For almost thirty years I lived in Flagstaff, about fifty miles from Jerome. I first visited the abandoned copper mining town in the late 1970s, just before it began to reinvent itself as an artist community and tourist destination. I love wandering around art galleries, gift shops, and museums, so over the years Jerome became a favorite Saturday excursion. I taught a range of writing courses at Northern Arizona University, but my heart was in the mystery novels I wanted to write someday. When I decided to take that dream seriously, I wanted to start with a personal writing retreat. Jerome seemed the natural place. That summer the manager of the Jerome Grand Hotel gave me a reduced rate on a room Sunday, Monday, and Tuesday nights. For four consecutive weeks I spent the first few days in Jerome.

“Write what you know” is important advice for writers. I knew Jerome—its history, its people, and its houses, so I had the setting from the very start. The characters came on stage one afternoon when I was walking along an unpaved road. I paused at a spot where a vintage Victorian house sat across from a tumbledown shack. As I stood there, I imagined a twenty-something woman with long curly copper hair and a thirty-something man needing a shave and a haircut. I had my characters. The plot took shape as I wondered about the personal ghosts these two people were in Jerome to lay to rest.

I wrote The Copper Box as a stand alone romantic suspense novel with a strong mystery element. When Kathy Cretsinger (Mantle Rock Publishing) said she wanted to publish the novel, she suggested emphasizing the mystery and considering writing a series. I was surprised, but the more I thought about it, the more the idea appealed to me. Jerome is filled with characters and mysteries. Time is layered there: the past is literally the foundation of the present. I’ve always loved present-day stories with echoes of the past, so to my delight, The Copper Box is now the first of a series. I’m hard at work brainstorming the next three books.

Book Blurb

Jerome, Arizona: the largest ghost town in America. Antiques expert Marty Greenlaw comes to Jerome to face the horror that haunts her dreams: Did she kill her little sister twenty-two years ago? Historian Paul Russell is there to face his own horror: Was the car crash that killed his wife his fault? Their lives become intertwined when an old lady dies on a long staircase in a vintage Victorian house. As Marty and Paul search the house for a small copper box Marty believes will unlock her memory, accidents begin to happen. Someone else wants the copper box, someone willing to commit murder to get it. As Marty and Paul face the shadows in the house and in their lives, they must learn to put the past behind them and run the race God is calling them to.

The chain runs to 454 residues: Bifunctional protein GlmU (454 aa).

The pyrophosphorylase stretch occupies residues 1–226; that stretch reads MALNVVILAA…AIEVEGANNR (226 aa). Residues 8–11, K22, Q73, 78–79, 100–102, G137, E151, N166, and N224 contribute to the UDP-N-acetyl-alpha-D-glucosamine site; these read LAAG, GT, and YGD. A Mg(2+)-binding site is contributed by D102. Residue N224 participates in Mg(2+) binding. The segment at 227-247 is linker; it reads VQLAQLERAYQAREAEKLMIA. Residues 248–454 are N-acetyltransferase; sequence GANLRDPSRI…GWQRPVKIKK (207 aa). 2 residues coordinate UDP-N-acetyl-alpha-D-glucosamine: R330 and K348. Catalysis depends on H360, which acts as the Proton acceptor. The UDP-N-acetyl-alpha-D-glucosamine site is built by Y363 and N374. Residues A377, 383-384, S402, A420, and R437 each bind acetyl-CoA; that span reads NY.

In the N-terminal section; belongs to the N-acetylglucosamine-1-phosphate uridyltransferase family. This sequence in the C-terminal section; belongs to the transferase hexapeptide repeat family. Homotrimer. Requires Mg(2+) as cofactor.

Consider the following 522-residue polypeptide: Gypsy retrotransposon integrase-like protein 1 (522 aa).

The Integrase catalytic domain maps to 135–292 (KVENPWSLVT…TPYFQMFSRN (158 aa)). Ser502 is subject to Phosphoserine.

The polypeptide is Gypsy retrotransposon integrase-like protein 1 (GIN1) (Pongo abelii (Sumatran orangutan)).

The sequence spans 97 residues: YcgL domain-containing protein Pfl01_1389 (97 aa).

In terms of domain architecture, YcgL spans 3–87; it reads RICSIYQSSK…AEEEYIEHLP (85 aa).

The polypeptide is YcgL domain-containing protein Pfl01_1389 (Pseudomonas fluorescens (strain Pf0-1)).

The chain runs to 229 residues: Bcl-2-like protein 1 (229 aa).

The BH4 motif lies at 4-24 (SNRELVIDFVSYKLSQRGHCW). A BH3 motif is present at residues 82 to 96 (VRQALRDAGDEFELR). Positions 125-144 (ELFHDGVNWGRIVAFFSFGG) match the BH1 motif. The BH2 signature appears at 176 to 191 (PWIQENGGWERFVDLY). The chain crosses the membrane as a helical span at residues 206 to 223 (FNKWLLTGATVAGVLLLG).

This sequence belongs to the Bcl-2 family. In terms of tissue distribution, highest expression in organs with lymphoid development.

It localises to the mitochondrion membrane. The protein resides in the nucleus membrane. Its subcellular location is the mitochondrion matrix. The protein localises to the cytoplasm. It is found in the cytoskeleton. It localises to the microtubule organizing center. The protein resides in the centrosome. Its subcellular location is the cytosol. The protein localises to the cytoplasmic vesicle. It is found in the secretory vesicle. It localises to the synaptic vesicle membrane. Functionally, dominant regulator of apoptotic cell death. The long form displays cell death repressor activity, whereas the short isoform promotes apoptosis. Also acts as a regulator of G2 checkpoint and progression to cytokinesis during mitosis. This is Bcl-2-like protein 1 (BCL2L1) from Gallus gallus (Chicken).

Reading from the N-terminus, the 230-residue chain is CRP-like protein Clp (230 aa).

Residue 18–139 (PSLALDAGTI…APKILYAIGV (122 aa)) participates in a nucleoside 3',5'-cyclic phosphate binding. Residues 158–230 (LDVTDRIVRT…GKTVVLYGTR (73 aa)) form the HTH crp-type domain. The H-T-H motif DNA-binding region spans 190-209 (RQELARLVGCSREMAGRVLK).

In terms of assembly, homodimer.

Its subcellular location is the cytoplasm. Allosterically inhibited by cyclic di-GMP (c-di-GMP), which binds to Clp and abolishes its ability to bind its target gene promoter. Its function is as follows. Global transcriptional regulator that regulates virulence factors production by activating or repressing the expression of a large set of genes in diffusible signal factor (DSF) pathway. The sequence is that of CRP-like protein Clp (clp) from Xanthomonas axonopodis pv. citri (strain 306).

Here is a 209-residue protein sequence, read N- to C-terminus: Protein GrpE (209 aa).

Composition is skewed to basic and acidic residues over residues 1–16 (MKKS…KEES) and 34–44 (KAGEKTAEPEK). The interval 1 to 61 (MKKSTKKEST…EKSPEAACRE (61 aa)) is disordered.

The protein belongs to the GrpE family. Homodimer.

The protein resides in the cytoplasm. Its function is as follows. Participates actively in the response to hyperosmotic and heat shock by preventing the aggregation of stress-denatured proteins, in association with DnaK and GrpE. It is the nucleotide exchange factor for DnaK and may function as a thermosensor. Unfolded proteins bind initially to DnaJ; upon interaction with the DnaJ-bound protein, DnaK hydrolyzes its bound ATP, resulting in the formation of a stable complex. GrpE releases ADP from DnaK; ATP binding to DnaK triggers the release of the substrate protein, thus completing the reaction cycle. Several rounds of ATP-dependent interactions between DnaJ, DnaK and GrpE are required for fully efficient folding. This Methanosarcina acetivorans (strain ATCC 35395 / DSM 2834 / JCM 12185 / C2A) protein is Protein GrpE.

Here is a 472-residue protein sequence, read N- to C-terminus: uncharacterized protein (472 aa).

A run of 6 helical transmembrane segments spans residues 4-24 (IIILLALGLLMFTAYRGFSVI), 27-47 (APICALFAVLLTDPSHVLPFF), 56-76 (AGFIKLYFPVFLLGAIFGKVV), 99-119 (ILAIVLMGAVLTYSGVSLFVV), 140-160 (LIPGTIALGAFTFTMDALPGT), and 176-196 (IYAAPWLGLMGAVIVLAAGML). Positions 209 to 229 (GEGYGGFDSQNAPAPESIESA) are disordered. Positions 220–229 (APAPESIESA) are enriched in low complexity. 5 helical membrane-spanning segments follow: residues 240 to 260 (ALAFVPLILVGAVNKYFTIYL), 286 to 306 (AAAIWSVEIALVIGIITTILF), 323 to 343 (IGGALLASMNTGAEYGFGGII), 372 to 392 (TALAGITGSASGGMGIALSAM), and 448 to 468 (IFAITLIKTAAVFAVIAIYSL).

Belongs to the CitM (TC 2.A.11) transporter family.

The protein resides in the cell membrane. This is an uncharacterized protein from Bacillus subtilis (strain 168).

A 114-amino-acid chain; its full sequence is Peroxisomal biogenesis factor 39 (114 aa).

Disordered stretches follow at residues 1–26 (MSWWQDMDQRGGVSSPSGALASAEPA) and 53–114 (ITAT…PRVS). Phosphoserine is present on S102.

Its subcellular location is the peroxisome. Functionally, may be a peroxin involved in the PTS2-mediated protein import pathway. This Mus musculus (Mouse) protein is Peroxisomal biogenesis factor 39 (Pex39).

A preacher’s kid, Suzanne Bratcher grew up in churches in four states. A passionate reader, she began writing as a young girl. After graduating from Baylor University, Suzanne became a writing teacher. Over the course of her career, she taught high schoolers, college undergraduates, and public school teachers. Suzanne continued to write: publishing professional articles, two textbooks, short stories, and poetry. The Copper Box, a mystery shot with suspense and sprinkled with romance, is her debut novel. It is available in eBook and paperback at Visit her webpage at Follow her on Facebook at Find her on Amazon at


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Book Review–The Copper Box by Suzanne J. Bratcher

The Copper BoxCongratulations to Suzanne J. Bratcher for the best debut mystery novel I have ever read. When I got near the end I just had to keep reading to finally calm my heart! The characters and setting are so wonderfully drawn, and the story is so well thought out. I can’t think of a thing to make it better except a sequel to come out SOON!

Ms. Bratcher sets this book in the real former mining town of Jerome, Arizona, and you feel like you are living there with the characters whom you also feel like you know. And I love the verse at the beginning of the book which sets the tone for the story:  “But this one thing I do, forgetting what lies behind and straining forward to what lies ahead, I press on toward the goal for the prize of the upward call of God in Christ Jesus.” (Philippians 3: 13b-14) A good verse to guide the characters in this story and us–the readers! Continue reading

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Great book by Hannah R. Conway– Up in Smoke

I just finished reading Hannah R. Conway’s latest book today and it is a winner! I read Hannah Conway’s first two books earlier this summer, so jumped at the chance to read this new one from this almost-new author who writes like a pro! Ms. Conway writes with humor, emotion, and passionate, but pure love. She also has a good handle on the military mind, and understands children and writes about them realistically. And the ending for this story is a thriller, so hope you will order an eBook today and you can be reading this great story tonight.

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Great sale on my latest eBook Destination: Romance collection

Continue reading